A group called Ban Assault Weapons Now had sponsored a ballot initiative to amend the Florida Constitution that would ban semi-automatic rifles and shotguns capable of holding more than 10 rounds of ammunition. Those opposed to the amendment claimed the ballot summary violated state law, in that it misrepresented the full proposed amendment text.
On Thursday, the Florida Supreme Court agreed.
While the parties have raised a number of issues for this Court’s consideration, we address only one issue that is dispositive—the ballot summary affirmatively misleads voters regarding the exemption addressed in the next to last sentence of the ballot summary, which provides that the Initiative “[e]xempts and requires registration of assault weapons lawfully possessed prior to this provision’s effective date.” This misleading language violates section 101.161(1), Florida Statutes (2019), which sets forth the requirements for the ballot title and summary of an initiative petition and provides as follows
For the reasons stated, we conclude that the ballot summary is misleading and does not comply with section 101.161(1), Florida Statutes. Accordingly, this Initiative cannot be placed on the ballot.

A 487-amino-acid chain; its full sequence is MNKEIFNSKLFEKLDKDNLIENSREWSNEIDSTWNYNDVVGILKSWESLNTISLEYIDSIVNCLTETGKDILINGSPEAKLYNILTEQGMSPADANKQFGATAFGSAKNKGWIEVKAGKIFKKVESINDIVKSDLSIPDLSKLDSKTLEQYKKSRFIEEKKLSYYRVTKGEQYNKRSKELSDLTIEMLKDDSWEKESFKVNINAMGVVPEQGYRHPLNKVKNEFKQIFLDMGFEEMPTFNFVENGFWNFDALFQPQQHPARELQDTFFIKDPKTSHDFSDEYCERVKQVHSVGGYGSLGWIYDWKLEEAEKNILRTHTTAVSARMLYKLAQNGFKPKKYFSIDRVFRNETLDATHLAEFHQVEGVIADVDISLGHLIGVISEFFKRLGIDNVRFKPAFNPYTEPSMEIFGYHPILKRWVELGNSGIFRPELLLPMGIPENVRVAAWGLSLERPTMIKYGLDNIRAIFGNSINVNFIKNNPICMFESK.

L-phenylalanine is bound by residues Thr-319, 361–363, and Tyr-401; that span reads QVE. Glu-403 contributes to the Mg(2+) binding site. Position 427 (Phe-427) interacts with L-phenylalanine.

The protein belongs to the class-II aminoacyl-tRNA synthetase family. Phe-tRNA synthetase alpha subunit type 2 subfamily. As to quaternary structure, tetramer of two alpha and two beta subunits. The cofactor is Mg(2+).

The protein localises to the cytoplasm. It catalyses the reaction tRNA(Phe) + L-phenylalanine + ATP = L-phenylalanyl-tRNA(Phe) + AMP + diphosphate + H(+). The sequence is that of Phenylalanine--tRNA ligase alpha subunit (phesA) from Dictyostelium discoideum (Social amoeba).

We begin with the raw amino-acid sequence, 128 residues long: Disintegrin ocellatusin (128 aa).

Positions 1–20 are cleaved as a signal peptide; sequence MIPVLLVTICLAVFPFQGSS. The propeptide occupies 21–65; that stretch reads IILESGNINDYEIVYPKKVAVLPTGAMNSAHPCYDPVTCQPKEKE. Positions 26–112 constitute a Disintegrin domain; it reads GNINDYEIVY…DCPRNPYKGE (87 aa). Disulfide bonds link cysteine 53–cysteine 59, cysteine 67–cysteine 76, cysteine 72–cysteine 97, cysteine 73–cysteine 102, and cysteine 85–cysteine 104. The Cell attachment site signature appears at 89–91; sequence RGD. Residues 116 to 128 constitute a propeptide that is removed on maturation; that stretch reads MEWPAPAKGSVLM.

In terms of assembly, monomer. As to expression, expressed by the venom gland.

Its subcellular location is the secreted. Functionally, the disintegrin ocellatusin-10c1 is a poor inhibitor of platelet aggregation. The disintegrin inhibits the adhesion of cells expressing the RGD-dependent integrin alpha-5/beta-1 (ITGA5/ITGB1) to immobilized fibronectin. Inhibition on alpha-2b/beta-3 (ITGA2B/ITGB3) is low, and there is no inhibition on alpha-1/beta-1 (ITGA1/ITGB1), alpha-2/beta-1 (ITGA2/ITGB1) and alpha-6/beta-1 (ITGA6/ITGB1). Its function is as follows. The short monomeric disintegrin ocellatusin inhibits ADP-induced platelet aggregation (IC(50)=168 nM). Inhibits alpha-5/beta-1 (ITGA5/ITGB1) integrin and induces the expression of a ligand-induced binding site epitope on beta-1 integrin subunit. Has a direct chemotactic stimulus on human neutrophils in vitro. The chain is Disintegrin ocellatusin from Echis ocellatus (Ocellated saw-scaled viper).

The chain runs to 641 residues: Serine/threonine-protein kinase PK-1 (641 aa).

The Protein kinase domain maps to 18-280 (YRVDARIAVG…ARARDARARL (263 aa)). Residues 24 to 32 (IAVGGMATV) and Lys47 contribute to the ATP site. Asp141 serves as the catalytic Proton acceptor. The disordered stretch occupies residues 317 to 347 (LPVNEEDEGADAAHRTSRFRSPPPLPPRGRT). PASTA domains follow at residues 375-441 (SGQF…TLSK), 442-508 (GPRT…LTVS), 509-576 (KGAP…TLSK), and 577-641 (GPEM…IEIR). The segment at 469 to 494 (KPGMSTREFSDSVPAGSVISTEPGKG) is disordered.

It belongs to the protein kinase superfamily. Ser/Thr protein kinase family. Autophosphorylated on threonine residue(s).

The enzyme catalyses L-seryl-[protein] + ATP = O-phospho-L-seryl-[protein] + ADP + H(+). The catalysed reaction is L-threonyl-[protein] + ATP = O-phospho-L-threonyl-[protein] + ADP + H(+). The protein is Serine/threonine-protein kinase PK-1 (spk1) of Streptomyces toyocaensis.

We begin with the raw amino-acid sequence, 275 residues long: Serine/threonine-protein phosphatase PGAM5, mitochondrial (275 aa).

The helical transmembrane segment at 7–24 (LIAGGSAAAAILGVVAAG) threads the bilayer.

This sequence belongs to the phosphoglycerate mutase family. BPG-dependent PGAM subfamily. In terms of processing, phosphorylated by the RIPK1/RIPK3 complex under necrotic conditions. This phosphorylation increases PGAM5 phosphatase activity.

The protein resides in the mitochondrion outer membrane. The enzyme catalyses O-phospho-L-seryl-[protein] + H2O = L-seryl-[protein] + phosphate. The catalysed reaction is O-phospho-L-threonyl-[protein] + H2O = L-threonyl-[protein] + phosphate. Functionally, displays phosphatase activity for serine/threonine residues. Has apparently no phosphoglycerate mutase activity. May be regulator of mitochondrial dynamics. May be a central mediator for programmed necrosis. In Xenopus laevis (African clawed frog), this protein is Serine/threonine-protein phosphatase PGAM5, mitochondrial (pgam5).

At issue was this portion of the summary:
Exempts and requires registration of assault weapons lawfully possessed prior to this provision’s effective date.
The Court correctly noted that the initiative text does not really do that.
If a person had lawful possession of an assault weapon prior to the effective date of this subsection, the person’s possession of that assault weapon is not unlawful (1) during the first year after the effective date of this subsection, or (2) after the person has registered with the Florida Department of Law Enforcement or a successor agency, within one year of the effective date of this subsection, by providing a sworn or attested statement, that the weapon was lawfully in his or her possession prior to the effective date of this subsection and by identifying the weapon by make, model, and serial number.
If the firearm were exempt (subject to registration), its exemption would travel with it. But the initiative only protects the firearm’s current owner. The firearm could never be transferred again. The one owner would get amnesty, not the gun.
Note that the Court was not taking a position on the merits of the initiative. They were only evaluating whether the ballot summary accurately described it; it did not.
The good news is that the petitions that were signed to get this on the ballot used the same defective description, so they are invalid. BAWN will have to start over from scratch.
The better news is that supporters of the ban blew some $2,000,000 on the whole fiasco. They’ll have to start fundraising all over again, too.